The U.S. Election Preview article “NASA Budget Fundamentals Supercede Campaign Rhetoric” [Oct. 15, page 11] says Republican candidate Mitt Romney has “offered qualified support for [President Barack] Obama’s commercial spaceflight strategy.” In reality this is not an Obama idea; it was an ongoing program the president didn’t cancel like he did many others, but added money and called it “bold” and “new.”

Obama’s space white papers claim credit for the Curiosity Mars rover, international space station research and the Orion Multi-Purpose Crew Vehicle, all programs preceding his administration or surviving due to congressional intervention. The president, in answering online questions for a science website, left several items blank regarding science and technology and space exploration, thereby showing lackluster focus concerning the strategic nature and importance of space competitiveness to American power, influence and prosperity. Romney’s responses were more complete.

Romney’s white paper articulates that he does understand that space is not “optional” but vitally integrated into our way of life and our foreign policy. He understands the need for commercial space and wants to grow commercial space to stand on its own as part of a vision for “space commerce” and not merely public-private partnerships with government as the sole customer. Romney’s white paper discusses the importance of having a clear vision and strategy and that while funding is important, it’s not the total measure of success or what is most needed in America’s space sectors.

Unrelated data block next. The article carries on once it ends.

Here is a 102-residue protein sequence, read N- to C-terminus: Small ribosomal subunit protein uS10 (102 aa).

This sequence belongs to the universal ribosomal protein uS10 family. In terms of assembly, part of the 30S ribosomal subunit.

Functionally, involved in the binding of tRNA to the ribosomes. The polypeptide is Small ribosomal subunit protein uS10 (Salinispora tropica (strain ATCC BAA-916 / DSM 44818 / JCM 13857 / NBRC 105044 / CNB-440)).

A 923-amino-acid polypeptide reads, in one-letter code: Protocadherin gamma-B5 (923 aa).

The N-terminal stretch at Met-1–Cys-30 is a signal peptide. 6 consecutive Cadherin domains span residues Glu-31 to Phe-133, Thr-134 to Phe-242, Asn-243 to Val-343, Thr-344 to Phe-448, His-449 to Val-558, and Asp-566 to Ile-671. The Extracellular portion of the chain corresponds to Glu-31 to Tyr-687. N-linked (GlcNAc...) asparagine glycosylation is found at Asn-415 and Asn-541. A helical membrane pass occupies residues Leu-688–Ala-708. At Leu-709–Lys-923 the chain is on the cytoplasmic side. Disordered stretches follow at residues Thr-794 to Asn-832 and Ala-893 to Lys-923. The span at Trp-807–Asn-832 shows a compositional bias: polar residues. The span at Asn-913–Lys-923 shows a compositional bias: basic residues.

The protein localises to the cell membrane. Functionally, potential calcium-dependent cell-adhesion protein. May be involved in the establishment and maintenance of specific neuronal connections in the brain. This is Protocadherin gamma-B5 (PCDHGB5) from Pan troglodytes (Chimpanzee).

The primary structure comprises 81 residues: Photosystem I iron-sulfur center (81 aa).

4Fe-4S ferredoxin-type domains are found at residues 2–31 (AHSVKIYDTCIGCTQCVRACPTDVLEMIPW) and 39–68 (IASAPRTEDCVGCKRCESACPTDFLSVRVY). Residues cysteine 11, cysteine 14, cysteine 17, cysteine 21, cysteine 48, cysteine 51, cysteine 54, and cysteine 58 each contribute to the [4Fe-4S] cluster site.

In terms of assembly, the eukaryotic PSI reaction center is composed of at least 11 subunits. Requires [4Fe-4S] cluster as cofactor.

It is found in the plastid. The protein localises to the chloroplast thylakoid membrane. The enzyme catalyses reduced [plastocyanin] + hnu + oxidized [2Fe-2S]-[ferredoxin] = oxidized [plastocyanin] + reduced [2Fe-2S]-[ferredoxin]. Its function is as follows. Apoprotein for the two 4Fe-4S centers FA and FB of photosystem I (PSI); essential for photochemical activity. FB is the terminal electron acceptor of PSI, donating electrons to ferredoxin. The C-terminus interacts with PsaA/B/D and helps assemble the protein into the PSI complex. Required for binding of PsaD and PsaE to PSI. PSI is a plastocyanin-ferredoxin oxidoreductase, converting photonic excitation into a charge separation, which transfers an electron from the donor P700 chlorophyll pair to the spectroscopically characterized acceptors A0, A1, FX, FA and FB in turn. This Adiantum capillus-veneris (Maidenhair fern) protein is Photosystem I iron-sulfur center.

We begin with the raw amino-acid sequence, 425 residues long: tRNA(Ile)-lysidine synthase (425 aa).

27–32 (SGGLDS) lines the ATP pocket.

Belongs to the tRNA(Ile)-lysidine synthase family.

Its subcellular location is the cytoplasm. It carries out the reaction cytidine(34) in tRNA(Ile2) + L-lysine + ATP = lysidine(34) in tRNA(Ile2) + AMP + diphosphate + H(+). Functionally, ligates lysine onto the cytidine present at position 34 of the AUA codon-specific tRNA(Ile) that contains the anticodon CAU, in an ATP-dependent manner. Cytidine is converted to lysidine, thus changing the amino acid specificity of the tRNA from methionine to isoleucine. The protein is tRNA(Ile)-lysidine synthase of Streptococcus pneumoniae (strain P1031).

This was backed up clearly in the 2012 Futron Space Competitiveness Index that looked at all space sectors globally in policy/strategy, economics and human capital. It reported that the United States is the only nation that has declined in space competitiveness for five years straight, despite the largest space budgets in the world. The only spacefaring nation to gain a competitive edge the last four years is China. Space has to be infused in our national security, diplomatic and economic strategies, and Romney’s white paper indicates he understands this.

Since reaching a peak in employment numbers in 2008, the year before Obama took office, the U.S. satellite industry has lost over 21,877 jobs. Department of Defense space program spending (overall) was cut by 23.64 percent in recent budgets. In space commerce and trade, our space-related exports were down 15.7 percent in 2011 from the previous year, and our rocket/launch vehicle-related exports were down 13.6 percent.

America’s space program is not “better off than four years ago” and neither is the space industry. We need a real, consistent strategy. We need to regain the initiative and our competitive edge in space.


Christopher Stone

Oakton, Va.


The views expressed are those of the author and not those of his employer.